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Golf needs more emotion, less calculation

By Ron Green Sr.
Ron Green Sr.
Ron Green Sr. is a retired Observer columnist.

I could be wrong, but I can’t imagine Bubba Watson – good ol’ Bubba from Bagdad, Fla. – sitting around talking about a statistic like driving efficiency, which is arrived at by combining a player’s carry efficiency (his carry distance divided by his clubhead speed) and hold on, we’re almost done total distance efficiency (total distance divided by clubhead speed.)

Or pretty much any other statistic.

As a rule, Bubbas probably don’t talk a whole lot about shots gained putting (don’t ask) and stuff like that. This Bubba is self taught and has his own unique style of getting golf done. A lot of people do talk about it.

Pro golf – all golf, really – is drowning in numbers, mechanics, theories, angles, ad infinitum.

Everybody’s looking for an edge. Rightly so. Enormous preparation goes into the games of the Tour players. Even more rightly so.

You read about the extreme measures to which all this has gone, though, and if you’re like me, you think, “Just go play golf. And take your coefficient of restitution with you.”

Golf, essential golf, has blood in its veins, sweat on its brow and feelings on its sleeve. It’s worth cussing when you miss, jumping for the sky when you win, crying in public when the trophy is won, crying in your room when you’ve lost.

It’s about the dozens of guys among the 156 in the Wells Fargo who rarely make much of a ripple on the tour. They are the equivalent of opening acts for Springsteen. They don’t sell enough tickets to cover the cost of their locker room buffet. But they are on the tour. They have emotions, too, just not like the ones Tiger and Phil and them have. That’s pro golf, not what’s in some guy’s bag.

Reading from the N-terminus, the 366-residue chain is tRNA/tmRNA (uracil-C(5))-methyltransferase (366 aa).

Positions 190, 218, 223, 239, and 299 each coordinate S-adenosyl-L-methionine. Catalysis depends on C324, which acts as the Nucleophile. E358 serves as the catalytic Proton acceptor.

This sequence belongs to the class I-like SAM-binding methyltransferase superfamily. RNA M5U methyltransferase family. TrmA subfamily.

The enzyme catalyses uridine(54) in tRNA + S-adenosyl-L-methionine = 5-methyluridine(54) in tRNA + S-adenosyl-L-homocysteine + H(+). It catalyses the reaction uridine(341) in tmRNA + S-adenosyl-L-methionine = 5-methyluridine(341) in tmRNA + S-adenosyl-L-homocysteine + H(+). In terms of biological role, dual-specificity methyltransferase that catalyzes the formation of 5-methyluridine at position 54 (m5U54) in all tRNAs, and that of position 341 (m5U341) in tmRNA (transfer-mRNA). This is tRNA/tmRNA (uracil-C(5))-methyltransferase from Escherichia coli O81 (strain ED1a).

Watch the 12:55 group teeing off in the first round of the Wells Fargo Championship on Thursday. Rory McIlroy, Bubba Watson and Angel Cabrera.

You’ll see some golf in the hands of players at the highest level, golf with passion and imagination and skill that needs only one statistic to define it – the score.

McIlroy has a boyish freshness and a golf game that just about everyone else in the tournament would trade for. Watson hits it a mile with his pink driver and is constantly creating shots made to order. Cabrera walks like he’s late for a bus and plays the same. He doesn’t have to work at his game; he just plays it.

Or, if you’re an early riser, check out the 7:40 a.m. group.

Barring rain, that will be a choice time to be out there on the fairways rambling between big trees and around ponds and a creek. A good place to be, even if there were no golf there but doubly good because defending champion Rickie Fowler will be there with his rainbow clothes and his Elvis air along with five-time Tour winner Nick Watney and Phil Mickelson, one of those relentlessly seeking new ways and means but huge with the fans because his golf is unfailingly entertaining, a soap opera in spikes.

Out there, it’s all pretty sky, green hills, graceful shots, a game that should be played to soft music, not to the sound of numbers being crunched. Listen this week. You’ll hear it.

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